My Diabetes Inklings

What if I’m Type 1?

Had a really interesting question the other day by a good friend with type 2 diabetes. What if, after all the tests, the doctors come back and say, “well actually, you have type 1 diabetes”? What will you say, how will you react, how will you feel?

I think my first feeling will be one of relief. Being classified as having type 2 diabetes means having to deal with all the discrimination, and stigma that comes with it. It would also put my mind at ease that “this could have been prevented” or that I am “in denial about my diagnosis”. I would still wonder about why and how I have been diagnosed with diabetes though. Could it have been prevented?

Being in diabetes limbo also explains my passion in helping others improve their self-management. Having many friends living with type 1 diabetes, and having been part of the community for people with type 2 diabetes, I get to hear both sides of the story. I really hope to see programs and services available for all age groups with any kind of diabetes. I think it’s good to meet people in your generation/age group living with diabetes, regardless of the technicality of which type of diabetes they have been classified with. Type 1/Type 2/MODY/LADA/Type 1.5/GDM may just be another sub-group classification that may only be clinically useful.

If we encourage people to get together and talk about their diabetes, they would not only get to know other conditions that exist but also develop an understanding as to what each person goes through. Would this not encourage a better acceptance and tolerance between each sub-group of diagnosis? Hopefully this will also create a sense of belonging for everyone with diabetes and generate a positive support group. Hearing that having type 1 diabetes is the “real kind of diabetes” can be hurtful for those already struggling to cope with their diagnosis, even if it’s only meant as a joke.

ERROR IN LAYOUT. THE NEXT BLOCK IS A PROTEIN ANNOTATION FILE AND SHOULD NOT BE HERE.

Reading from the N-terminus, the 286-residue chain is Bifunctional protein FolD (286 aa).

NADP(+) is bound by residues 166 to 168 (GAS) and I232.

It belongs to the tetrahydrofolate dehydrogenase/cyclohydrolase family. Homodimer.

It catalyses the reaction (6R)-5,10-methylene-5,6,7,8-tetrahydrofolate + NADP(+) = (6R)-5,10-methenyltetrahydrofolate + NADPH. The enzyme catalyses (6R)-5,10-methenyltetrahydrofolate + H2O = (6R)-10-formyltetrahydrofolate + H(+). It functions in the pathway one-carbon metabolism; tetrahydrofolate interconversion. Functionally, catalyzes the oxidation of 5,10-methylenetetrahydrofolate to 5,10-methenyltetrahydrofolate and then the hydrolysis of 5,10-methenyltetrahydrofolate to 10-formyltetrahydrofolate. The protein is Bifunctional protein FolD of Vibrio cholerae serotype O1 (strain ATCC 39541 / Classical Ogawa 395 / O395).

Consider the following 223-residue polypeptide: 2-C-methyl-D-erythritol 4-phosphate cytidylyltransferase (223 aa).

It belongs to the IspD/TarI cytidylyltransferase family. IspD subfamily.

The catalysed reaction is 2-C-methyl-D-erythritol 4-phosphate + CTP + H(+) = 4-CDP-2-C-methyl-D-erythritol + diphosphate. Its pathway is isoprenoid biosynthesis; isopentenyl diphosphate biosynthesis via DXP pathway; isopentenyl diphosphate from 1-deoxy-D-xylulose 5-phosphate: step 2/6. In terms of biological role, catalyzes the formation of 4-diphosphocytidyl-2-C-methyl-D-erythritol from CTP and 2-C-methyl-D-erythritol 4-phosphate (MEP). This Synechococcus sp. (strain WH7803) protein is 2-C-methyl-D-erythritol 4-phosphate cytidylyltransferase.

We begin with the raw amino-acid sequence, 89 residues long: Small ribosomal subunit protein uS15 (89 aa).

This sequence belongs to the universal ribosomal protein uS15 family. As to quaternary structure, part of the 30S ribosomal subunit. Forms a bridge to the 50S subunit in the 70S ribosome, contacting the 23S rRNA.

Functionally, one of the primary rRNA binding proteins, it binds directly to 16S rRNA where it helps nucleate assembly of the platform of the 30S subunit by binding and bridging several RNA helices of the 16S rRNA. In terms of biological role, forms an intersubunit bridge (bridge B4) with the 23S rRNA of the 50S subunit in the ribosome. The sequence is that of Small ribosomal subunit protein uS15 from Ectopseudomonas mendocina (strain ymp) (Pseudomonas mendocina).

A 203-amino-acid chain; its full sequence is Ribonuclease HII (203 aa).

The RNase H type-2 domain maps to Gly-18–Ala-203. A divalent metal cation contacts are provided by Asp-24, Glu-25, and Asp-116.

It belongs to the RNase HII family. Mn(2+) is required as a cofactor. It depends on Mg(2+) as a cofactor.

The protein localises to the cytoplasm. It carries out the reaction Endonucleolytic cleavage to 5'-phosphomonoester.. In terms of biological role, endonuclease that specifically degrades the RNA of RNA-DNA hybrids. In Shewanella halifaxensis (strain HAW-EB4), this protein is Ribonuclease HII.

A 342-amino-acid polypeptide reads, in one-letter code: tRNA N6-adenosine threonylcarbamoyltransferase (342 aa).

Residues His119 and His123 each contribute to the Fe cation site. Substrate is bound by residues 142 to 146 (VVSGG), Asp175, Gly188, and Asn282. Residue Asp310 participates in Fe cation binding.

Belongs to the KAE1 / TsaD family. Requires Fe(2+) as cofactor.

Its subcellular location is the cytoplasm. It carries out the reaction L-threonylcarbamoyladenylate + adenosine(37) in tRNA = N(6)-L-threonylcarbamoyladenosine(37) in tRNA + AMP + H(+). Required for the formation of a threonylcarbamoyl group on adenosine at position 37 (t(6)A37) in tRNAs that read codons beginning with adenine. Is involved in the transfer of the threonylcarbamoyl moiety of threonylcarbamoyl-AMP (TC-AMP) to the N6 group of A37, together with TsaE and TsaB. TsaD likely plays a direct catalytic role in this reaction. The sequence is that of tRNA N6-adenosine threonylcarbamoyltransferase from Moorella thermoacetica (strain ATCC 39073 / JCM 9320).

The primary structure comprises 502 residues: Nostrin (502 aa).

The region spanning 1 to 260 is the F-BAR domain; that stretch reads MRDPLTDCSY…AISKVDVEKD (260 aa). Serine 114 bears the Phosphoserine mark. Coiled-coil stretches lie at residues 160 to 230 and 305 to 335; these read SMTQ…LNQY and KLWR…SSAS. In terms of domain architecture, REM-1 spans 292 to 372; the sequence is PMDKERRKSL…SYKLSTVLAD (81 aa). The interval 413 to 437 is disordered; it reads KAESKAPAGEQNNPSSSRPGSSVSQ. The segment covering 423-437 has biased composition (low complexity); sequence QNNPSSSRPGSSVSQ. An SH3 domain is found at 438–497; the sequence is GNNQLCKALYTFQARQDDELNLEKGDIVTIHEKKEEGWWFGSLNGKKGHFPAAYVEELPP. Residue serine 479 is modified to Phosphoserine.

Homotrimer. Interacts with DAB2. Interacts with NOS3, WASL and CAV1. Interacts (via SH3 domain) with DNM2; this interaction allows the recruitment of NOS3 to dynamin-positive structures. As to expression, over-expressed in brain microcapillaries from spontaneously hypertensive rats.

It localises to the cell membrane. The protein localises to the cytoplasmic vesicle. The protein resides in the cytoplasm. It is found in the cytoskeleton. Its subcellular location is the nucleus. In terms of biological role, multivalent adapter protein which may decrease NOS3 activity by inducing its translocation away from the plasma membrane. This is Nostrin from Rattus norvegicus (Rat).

Wasn’t aware that there’s a “good kind” of diabetes…

So if my doctor(s) were to turn around and agree that I’ve been misdiagnosed as having type 2 diabetes, I would feel odd. I would be excited to gain access to the insulin pump and other programs and services that comes with type 1 diabetes. My thoughts and feelings about living with diabetes won’t change even if the type has. One thing is for sure though, I won’t stop advocating for young adults with type 2, because access for all is vitally important for everyone with diabetes.

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